As Heritage Foundation researchers have demonstrated throughout the pandemic, the spread of COVID-19 in the U.S. has been heavily concentrated in a small number of states—and among a small number of counties within those states.

Even though the U.S. saw a rapid rise in cases during June and July, the overall levels of concentration have remained fairly consistent.

As our research has pointed out, state-level figures do not adequately describe the concentrated nature of the spread of COVID-19.

As of Aug. 11, the 30 counties with the most COVID-19 deaths, for example, account for 26% of all the cases in the U.S. and 43% of all deaths, much greater than their 17% share of the U.S. population. That is, just 1% of the counties in the U.S., representing 17% of the population, are responsible for almost half of the country’s COVID-19 deaths.

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Of those 30 counties, 23 are in the Northeast corridor between Philadelphia and Boston, the passageway served by a commuter railway system that runs through Manhattan.

Overall, only about 10% of the counties in the U.S. contain 90% of all the COVID-19 deaths, even though these counties include 60% of the population.

Throughout the pandemic, there have been many U.S. counties with relatively few COVID-19 deaths. For instance, as of May 11, 64% of all counties (16% of the population) had one or fewer COVID-19 deaths. As of Aug. 11, 37% of all counties (5% of the population) have no more than one COVID-19 death each.

While these numbers obviously have declined since May, many counties still have a relatively small number of COVID-19 deaths. In particular, as of Aug. 11, 58% of all counties (12% of the population) have five or fewer COVID-19 deaths.

Heritage’s new interactive graphic allows individuals to see more detail on these concentrations among the counties with the most deaths as well as those with the fewest.

For instance, the graphic allows users to select data from the five counties with the most deaths, all the way up to the 50 counties with the most deaths. It also allows visitors to select data from counties with zero deaths, all the way to counties with 10 or fewer.

Once a category is selected, the graphic provides the percentage of counties represented by the category, the percentage of the population contained in those counties, and the percentage of all U.S. COVID-19 deaths in those counties.

For example, as of Aug. 11, 68.2% of all counties are reporting 10 or fewer deaths. These counties represent 16.7% of the population, and account for only 2.9% of total COVID-19 deaths in the U.S.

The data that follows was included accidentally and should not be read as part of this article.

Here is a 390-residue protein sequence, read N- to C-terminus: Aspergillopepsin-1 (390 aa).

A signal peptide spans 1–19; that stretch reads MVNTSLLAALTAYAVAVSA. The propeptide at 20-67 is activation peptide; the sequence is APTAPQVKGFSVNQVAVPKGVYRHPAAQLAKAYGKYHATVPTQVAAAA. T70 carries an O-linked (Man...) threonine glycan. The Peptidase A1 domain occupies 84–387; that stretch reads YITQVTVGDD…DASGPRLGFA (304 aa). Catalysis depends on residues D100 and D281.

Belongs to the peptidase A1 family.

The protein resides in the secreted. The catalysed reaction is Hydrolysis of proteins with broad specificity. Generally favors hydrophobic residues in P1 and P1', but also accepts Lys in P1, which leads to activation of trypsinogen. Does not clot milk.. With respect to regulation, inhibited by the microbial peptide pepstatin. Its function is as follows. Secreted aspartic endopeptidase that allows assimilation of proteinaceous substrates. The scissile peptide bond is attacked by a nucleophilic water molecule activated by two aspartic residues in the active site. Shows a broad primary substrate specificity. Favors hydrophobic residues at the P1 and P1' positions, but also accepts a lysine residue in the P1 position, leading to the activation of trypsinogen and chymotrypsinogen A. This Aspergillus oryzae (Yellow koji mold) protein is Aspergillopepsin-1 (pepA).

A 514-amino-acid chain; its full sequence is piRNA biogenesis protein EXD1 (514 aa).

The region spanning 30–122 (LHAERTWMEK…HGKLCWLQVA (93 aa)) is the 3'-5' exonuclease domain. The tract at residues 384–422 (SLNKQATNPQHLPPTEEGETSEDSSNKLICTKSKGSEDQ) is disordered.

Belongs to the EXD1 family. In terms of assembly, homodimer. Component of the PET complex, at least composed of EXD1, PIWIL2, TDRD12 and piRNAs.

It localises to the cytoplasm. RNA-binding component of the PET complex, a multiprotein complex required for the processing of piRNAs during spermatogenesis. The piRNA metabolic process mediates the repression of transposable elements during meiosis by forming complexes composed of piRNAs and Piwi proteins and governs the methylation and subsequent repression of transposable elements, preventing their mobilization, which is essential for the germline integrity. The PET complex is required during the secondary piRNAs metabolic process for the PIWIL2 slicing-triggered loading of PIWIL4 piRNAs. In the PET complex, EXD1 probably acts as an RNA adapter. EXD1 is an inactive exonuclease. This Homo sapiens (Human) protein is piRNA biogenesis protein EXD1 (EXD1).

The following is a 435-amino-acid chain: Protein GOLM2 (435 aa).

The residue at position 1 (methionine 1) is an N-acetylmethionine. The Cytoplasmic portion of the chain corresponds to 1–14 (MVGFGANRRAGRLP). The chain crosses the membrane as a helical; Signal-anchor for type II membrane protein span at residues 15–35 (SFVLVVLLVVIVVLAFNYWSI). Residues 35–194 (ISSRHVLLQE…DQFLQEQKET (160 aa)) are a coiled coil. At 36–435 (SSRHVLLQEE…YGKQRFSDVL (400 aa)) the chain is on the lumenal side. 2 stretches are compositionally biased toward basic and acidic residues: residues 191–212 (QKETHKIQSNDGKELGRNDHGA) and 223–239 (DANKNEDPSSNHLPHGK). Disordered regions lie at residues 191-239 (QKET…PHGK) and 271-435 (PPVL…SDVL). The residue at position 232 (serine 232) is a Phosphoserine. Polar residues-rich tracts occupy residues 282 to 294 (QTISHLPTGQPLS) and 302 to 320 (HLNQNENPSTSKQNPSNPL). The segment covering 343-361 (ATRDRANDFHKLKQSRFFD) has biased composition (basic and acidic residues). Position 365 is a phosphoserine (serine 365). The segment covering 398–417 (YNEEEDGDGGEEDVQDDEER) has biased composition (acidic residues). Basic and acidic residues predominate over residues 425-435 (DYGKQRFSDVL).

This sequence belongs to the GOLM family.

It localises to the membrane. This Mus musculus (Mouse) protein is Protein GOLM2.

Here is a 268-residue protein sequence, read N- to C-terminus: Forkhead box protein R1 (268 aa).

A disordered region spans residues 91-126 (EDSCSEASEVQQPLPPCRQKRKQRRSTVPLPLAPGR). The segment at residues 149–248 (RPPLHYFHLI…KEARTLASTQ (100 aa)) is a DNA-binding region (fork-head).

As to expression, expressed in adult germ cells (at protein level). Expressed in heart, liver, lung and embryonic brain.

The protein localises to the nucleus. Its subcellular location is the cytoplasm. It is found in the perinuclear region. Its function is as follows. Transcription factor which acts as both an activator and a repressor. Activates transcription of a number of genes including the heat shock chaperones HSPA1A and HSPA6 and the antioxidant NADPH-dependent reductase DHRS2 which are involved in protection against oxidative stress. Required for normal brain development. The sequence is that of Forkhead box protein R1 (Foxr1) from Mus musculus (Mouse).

In contrast, the five counties with the most COVID-19 deaths represent just 0.2% of all counties, but they account for 18% of all COVID-19 deaths in the U.S., nearly three times their population share of 6.5%.

A list of the 50 counties with the most deaths is also provided, and this list has not changed very much since April. New York, for instance, recorded 32,477 deaths as of Aug. 11.

The five counties of New York City saw 23,561 recorded deaths from COVID-19. Excluding Richmond County (Staten Island), four of these counties are in the top 10 counties with the most recorded COVID-19 deaths. Nassau County in New York also makes the Top 5.

Compared to other places that have been considered hotspots, it is clear that New York City’s outbreak is, so far, much more severe.

For comparison, California recorded 10,650 COVID-19 deaths. Los Angeles County makes the Top 5 of most deaths from COVID-19 at 4,967 deaths, and the greater Los Angeles region recorded 7,257 deaths—less than one-third of the deaths to date in New York City.

Now that COVID-19 testing has increased dramatically and many state and local governments have relaxed stay-at-home orders, it is even more critical to study the trends in deaths along with cases. To make studying these trends easier, The Heritage Foundation now has two interactive COVID-19 trackers. One tracks trends in cases, the other tracks trends in deaths.

The trackers describe whether the trend of cases—or deaths—is increasing or decreasing over the prior 14 days, and provides a visual depiction of new cases—or deaths—during this time period.

These tools help put the concentrated nature of the pandemic in perspective with county-level data. They show just how difficult it can be to use only one metric to gauge whether a county—or state—is doing well.

Readers are invited to explore the information in the tracker and check back frequently for updates, as well as explore the other visual tools on Heritage’s COVID-19 resources page.